wget -O - http://packages.elasticsearch.org/GPG-KEY-elasticsearch | sudo apt-key add -
echo -e "\ndeb http://packages.elasticsearch.org/logstash/1.4/debian stable main" | sudo tee -a /etc/apt/sources.list
sudo apt-get update
sudo apt-get install logstash

Most files are installed under /opt/logstash. You can use dpkg-query -L logstash to get a full listing of the installed files.

Installing Elasticsearch

While Logstash does come with an embedded Elasticsearch installation that can run when you start Logstash, you may want to maintain a separate installation of Elasticsearch for other uses. Elasticsearch also has stable package releases available. Here's how to install it on a Debian-based distribution:

wget -O - http://packages.elasticsearch.org/GPG-KEY-elasticsearch | sudo apt-key add -
echo -e "\ndeb http://packages.elasticsearch.org/elasticsearch/1.1/debian stable main" | sudo tee -a /etc/apt/sources.list
sudo apt-get update
sudo apt-get install elasticsearch
sudo update-rc.d elasticsearch defaults 95 10
sudo /etc/init.d/elasticsearch start

Installing Nginx

While the Logstash package does include Kibana, it does not include a web server to serve it up. For this, I chose Nginx. Below are commands to install and configure it. You'll want to change the SERVER_NAME and SERVER_PORT to suit your needs.

SERVER_NAME="logstash.yourserver.com"
SERVER_PORT="8080"
sudo apt-get install nginx
sudo tee /etc/nginx/sites-available/$SERVER_NAME >/dev/null <<EOL
server {
  listen $SERVER_PORT;
  root /opt/logstash/vendor/kibana;
  index index.html;
  server_name $SERVER_NAME;
  location / {
    try_files \$uri \$uri/ /index.html;
  }
}
EOL
sudo ln -s /etc/nginx/sites-available/$SERVER_NAME /etc/nginx/sites-enabled/$SERVER_NAME
sudo service nginx start

Configuring and Running Logstash

Now that all the components used by Logstash are installed, Logstash itself must be configured to use them. Here's how to create the Logstash configuration file:

sudo tee /etc/logstash/conf.d/tcp-to-elasticsearch >/dev/null <<EOL
input {
  tcp {
    port => 9301
    codec => "json_lines"
  }
}
output {
  elasticsearch {
    embedded => true
  }
}

This specifies that the TCP input plugin and Elasticsearch output plugin are used. The same port is specified for the TCP plugin as was specified in the shell script shown earlier. The TCP plugin uses the json_lines codec because Monolog sends log messages as newline-delimited JSON objects.

It's explicitly specified that the embedded Elasticsearch instance should be used in this example. You can omit this line to have it use a separate instance running on the same machine, or specify hosts for one or more external Elasticsearch servers.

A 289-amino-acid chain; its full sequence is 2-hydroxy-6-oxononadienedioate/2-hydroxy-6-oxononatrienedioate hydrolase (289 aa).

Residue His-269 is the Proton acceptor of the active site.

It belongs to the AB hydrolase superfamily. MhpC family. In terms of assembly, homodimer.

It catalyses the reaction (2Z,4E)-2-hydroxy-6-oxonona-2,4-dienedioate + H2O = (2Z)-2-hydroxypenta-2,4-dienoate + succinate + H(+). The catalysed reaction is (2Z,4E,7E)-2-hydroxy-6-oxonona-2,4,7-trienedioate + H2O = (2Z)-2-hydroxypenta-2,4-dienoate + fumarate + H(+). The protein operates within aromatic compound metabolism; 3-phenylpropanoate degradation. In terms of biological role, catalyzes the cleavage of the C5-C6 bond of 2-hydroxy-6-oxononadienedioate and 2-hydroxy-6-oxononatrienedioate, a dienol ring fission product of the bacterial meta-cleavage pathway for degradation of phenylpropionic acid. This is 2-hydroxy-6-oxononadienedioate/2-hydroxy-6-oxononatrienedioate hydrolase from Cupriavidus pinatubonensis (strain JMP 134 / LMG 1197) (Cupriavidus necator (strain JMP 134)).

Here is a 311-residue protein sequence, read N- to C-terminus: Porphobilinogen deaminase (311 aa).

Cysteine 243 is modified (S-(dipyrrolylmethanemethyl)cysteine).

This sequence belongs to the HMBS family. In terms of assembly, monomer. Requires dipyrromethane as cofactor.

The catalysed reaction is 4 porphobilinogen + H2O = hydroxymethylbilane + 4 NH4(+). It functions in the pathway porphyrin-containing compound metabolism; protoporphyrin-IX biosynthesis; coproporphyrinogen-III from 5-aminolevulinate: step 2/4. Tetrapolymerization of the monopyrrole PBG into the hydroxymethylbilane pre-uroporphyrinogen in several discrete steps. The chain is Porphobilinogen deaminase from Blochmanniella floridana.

Finally, to run Logstash with the configuration file that we've added:

# Add --configtest flag to test configuration
sudo /opt/logstash/bin/logstash \
	--verbose -l /var/log/logstash/tcp-to-elasticsearch.log \
	-f /etc/logstash/conf.d/tcp-to-elasticsearch &

Using Kibana

You can now verify that Logstash is running by viewing the default Logstash dashboard in Kibana. To do this, open a web browser and browse to host and port on which Nginx was configured. To issue a query in Kibana, use the Lucene query syntax.

Beyond that, you can click icons at the top right of Kibana as well as on the top right of each widget and at the top left of each row of widgets to add and configure dashboards to suit your needs and save configuration for them to your Elasticsearch instance.

Epilogue

I hope you've enjoyed this walk-through of our logging infrastructure and that it proves useful to you. Feel free to leave related questions and discussion in the comments. Thanks for reading!

About the Author

Matthew Turland is a Senior Engineer at Blopboard. He has been working with PHP since 2002 and is the author of "php|architect's Guide to Web Scraping with PHP" and co-author of SitePoint's "PHP Master: Write Cutting-Edge Code." In his spare time, he likes to bend PHP to his will to scrape web pages and run IRC bots.

4 comments

Henning Glatter-Götz says: September 12, 2014 at 6:36 pm

Nice write up. I am just starting to get up and running with a solution like this and was wondering if you guys are still using the write logs to file/watching file/sending to logstash via daemon?

At first glance it just seems like a lot of “moving parts” in order to get the log entries to logstash.

Thanks Henning

Matthew Turland says: September 12, 2014 at 7:57 pm

Hi Henning,

We are still using the log files are described in this blog post.

Note that Logstash does have input plugins other than the one that uses TCP; see the list on the bottom left of http://logstash.net/docs/1.4.2/.

Monolog also has other handlers, such as one that would allow PHP to hit Logstash's TCP daemon directly rather than writing to the filesystem first; see https://github.com/Seldaek/monolog#log-to-files-and-syslog.

Since we were already writing to local log files and using Monolog anyway, this setup just happened to be the easiest configuration for us to implement. There may be an easier one for you to use depending on your circumstances.

Thanks for reading, glad this post was useful to you.

Regards,

Matt

Henning Glatter-Götz says: September 15, 2014 at 3:52 pm

Matt,

Thanks for elaborating and providing some useful links!

Cheers Henning

Steve Behrendt says: February 6, 2015 at 12:16 pm

Writing to log-files first via Monolog and get them picked up by another process has also the nice advantage of robust messaging (network is down etc.) and decouples the running application from the centralised logging infrastructure.

Is anyone using the logstash-forwarder?